Principal Alpaca by Richard Leise, 2019
The magic trick:
In a very short story – less than 1,000 words – Leise gives us character (backstory about the interim principal), plot (a particularly nasty phone call the principal has to make today), and symbolism (a fly reminiscent of Katherine Mansfield or Breaking Bad, depending on your tastes).
The rest is up to you.
He respects the reader enough to make you do the analysis, interpretation, synthesis, if you want to figure out what it all means. He’s not going to spell it out for you.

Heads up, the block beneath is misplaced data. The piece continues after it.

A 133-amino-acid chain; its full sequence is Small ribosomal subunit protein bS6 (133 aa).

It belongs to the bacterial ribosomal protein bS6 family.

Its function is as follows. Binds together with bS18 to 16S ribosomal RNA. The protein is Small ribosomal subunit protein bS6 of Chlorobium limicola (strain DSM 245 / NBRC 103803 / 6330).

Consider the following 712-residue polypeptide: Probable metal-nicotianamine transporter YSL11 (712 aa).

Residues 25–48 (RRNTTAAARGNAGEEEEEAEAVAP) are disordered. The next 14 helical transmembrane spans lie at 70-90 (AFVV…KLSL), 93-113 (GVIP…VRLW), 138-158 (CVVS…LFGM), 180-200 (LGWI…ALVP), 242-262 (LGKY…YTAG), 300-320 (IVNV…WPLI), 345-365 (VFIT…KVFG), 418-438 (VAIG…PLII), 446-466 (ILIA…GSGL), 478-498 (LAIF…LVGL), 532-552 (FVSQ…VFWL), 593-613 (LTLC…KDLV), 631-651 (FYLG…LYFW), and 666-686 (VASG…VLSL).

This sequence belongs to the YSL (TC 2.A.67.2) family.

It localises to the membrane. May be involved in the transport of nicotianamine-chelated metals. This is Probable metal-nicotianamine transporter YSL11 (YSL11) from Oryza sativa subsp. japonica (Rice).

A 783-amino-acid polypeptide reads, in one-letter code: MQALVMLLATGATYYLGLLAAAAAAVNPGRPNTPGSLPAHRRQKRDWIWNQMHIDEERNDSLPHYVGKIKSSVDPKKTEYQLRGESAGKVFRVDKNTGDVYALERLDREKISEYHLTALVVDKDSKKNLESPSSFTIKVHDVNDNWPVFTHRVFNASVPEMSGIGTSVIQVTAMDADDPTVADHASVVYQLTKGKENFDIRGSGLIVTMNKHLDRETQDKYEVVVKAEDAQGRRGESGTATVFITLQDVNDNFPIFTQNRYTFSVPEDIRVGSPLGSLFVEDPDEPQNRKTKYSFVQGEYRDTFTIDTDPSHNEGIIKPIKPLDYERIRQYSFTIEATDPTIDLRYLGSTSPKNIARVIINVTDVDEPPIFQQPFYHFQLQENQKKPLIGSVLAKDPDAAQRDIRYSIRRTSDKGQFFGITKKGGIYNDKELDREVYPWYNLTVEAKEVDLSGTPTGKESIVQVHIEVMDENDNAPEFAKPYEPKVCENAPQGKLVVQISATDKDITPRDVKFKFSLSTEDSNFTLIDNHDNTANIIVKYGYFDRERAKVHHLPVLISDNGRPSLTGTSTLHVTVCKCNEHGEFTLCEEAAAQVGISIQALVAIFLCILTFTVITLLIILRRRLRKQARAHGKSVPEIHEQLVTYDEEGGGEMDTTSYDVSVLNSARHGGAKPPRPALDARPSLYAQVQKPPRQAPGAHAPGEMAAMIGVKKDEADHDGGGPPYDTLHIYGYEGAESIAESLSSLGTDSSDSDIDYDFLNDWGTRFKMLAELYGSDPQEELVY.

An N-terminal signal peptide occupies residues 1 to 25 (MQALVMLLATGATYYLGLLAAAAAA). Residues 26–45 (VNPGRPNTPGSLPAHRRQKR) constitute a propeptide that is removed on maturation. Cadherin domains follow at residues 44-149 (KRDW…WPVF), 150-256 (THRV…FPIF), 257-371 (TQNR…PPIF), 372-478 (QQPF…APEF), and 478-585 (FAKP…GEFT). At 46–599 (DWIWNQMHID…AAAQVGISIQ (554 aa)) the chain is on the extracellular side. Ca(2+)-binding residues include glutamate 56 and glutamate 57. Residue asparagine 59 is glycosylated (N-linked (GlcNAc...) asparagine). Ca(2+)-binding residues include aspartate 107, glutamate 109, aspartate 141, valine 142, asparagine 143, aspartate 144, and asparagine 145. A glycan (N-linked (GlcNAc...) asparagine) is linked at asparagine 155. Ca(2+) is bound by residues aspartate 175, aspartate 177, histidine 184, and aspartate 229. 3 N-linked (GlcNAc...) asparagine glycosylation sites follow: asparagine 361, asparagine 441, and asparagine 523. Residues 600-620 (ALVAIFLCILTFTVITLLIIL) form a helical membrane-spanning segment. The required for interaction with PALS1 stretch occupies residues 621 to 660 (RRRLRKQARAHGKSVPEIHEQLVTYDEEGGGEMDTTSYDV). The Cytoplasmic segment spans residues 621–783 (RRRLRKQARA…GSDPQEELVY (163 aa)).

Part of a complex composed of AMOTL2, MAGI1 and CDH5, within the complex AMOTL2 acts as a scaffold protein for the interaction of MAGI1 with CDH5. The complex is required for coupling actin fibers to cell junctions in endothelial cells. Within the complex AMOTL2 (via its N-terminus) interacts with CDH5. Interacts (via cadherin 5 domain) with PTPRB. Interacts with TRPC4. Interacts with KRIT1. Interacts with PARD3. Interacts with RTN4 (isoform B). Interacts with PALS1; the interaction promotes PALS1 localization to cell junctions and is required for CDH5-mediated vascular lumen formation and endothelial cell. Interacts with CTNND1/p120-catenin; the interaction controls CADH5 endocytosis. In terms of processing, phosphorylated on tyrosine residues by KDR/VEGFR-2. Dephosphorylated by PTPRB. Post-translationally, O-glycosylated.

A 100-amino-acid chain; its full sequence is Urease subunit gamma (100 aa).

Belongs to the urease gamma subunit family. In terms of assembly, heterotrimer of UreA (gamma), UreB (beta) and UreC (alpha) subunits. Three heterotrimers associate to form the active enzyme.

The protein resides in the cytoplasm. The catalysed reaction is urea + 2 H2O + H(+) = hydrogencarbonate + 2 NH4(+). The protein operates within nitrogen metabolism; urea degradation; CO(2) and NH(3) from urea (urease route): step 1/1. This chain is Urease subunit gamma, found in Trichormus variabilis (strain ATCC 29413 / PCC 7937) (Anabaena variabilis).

It’s a really cool approach. The elements themselves are fairly dramatic, maybe even potentially heavy-handed. But the hands-off writer’s touch puts the scale perfectly in balance, resulting in a powerful story that takes five minutes to read and five days to sort through.
And that’s quite a trick on Leise’s part.
Having recently celebrated his thirty-fourth birthday, he assesses his present position. He finds that he is satisfied, proud of his accomplishments. Lesser men would have created excuses. Weaker individuals would have hidden in their parents’ basements. He likes to think of himself as methodical. Scrupulous.
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